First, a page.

So, in case you missed out, I have been discussing finances, and thinking of ways to reset our relationship with money.
So far, we have discussed, your statement of net worth, what you owe and your money goals.
Today, we are going to discuss budgets. This is going to show us how we are spending our money.
You can begin with how much money you make in a month. For some this may vary, but try your best to estimate as close as you can, or even compare the previous months to get more of an estimate.
Next, focus on your fixed costs, these are costs that don’t change (ex. rent, phone bill, subscriptions, etc.), then focus on your variable costs, which are things that vary from month to month like (gas, groceries, etc.).
Now, you can subtract your monthly bills from your monthly income. Whatever amount is left over is what you can use to pay down your debts, and into your saving account(s), and even your retirement fund.
If you are not happy with the number that is left over, you can use this time to really consider how important your non-essential bills are. Perhaps you have a monthly subscription to something you no longer use. It is time to cut ties with that expense.
Perhaps you still go out for your daily coffee before going to work. Try making one at home instead, and place it in a traveler mug, or just drink it at home until you can buy a traveler mug.
Eating out can be take a huge chunk of money out of your pay cheque, but it’s healthier for you and your wallet to eat at home. You know what exactly you are eating, and there isn’t any hidden salt, or other bad things for you. I know I was scared of going into the grocery store, but perhaps you have a family member or a friend that you can with or you can ask if they can pick up your share.
If you can grow a garden. Or perhaps you can grow one with your close family and friends and you can share what you grow. You can grow a lot of produce and vegetables.
Another suggestion is to engage in No Meat Mondays, because that would be one less meal that contains meat, which is the most expensive things at the grocery. I’m not suggesting you to give up meat entirely, but you might be surprise on the differences it can have your body, and your grocery bill.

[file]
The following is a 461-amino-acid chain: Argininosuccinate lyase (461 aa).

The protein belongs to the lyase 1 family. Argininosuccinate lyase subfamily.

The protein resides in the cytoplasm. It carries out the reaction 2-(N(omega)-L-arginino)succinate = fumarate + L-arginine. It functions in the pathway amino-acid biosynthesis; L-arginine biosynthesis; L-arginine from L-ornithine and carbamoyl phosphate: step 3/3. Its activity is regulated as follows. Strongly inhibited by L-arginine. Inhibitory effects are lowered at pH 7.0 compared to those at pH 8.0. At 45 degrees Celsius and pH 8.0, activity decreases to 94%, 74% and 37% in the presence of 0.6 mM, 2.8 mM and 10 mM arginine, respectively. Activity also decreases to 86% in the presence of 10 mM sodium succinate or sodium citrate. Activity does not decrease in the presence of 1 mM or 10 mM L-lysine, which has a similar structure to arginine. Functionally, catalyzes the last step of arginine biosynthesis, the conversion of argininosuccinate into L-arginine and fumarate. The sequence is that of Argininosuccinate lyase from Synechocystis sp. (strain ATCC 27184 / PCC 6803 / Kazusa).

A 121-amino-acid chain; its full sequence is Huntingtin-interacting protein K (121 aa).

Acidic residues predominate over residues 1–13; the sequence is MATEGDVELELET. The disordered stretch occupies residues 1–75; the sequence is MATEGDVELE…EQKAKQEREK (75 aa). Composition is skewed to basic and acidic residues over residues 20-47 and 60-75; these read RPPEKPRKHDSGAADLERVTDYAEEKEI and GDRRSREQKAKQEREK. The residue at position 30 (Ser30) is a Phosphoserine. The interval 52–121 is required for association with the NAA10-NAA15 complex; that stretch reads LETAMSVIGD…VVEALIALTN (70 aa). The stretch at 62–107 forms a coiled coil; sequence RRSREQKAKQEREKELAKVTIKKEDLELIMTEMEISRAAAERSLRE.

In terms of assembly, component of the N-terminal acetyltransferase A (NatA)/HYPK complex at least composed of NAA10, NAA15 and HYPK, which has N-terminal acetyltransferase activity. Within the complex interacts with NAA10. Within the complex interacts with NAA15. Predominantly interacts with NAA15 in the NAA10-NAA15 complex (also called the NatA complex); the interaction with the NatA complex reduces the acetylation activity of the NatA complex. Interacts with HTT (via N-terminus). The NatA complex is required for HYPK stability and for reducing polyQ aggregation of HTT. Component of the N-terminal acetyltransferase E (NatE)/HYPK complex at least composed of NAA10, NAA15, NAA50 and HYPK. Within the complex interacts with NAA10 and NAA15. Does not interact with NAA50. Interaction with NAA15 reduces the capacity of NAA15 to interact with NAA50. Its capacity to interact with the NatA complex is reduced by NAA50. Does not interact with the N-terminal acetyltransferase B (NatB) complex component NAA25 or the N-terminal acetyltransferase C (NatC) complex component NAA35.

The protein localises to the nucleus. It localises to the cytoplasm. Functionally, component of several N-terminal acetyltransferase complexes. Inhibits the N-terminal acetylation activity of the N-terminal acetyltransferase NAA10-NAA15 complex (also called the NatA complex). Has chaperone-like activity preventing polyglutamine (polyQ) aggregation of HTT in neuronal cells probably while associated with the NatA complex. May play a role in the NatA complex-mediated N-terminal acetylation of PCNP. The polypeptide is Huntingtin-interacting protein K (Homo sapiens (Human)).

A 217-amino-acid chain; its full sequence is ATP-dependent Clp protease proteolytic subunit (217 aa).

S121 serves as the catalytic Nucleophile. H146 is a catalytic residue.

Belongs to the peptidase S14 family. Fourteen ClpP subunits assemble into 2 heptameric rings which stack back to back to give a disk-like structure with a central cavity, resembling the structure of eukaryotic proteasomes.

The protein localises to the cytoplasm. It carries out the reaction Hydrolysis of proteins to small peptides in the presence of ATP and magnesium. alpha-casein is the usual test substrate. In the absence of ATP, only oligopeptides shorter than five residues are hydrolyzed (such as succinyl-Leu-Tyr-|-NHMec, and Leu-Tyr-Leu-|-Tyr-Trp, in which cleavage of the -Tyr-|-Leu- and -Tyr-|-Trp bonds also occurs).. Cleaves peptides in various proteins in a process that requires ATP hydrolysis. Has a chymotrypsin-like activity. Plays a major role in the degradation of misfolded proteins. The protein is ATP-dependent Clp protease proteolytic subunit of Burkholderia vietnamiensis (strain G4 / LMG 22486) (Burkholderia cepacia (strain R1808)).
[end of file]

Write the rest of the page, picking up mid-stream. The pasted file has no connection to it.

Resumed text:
And lose that, “But it only costs $5… I’m going to get it.” How many times have you said that in your lifetime? Every 20 times you say that, costs you $100.
Engage and challenge your friends in having one month of no shopping, where you only spend money the bare essentials (rent, hydro, food, transportation to and from work). No leisure shopping! Or you can start small and dedicate a week or two weeks without shopping.
Try going to the library, instead of buying new books. Engage in book swaps with close people. If you read a book of some kind and think, “Wow, I really think my cousin would appreciate this book.” Drop it off on her porch, or send her a recommendation. Perhaps your family and friends can buy an E-Book or an audiobook, depending on what they prefer. Audiobooks are amazing when you have a long commute to work.
You can also swap your clothes with one another, as well.
Feel free to share your ways of cutting down expenses and save money.
Remember your goal should be spending half of your monthly income towards your bills, and try to put 30% of your monthly income towards your debt, and save the remaining 20%.
Ideally everyone should have an emergency fund of $1,000, which takes time to save, but once you do, it is just a comforting feeling. This takes some discipline, so don’t beat yourself up, if you don’t achieve this as fast as you hope.
Although, it might be challenging during these times, but please try to set a bit of money aside, and it doesn’t have to be much right away. But seeing the amount of your savings increasing, it is an amazing feeling. Saving something is much better than saving nothing at all.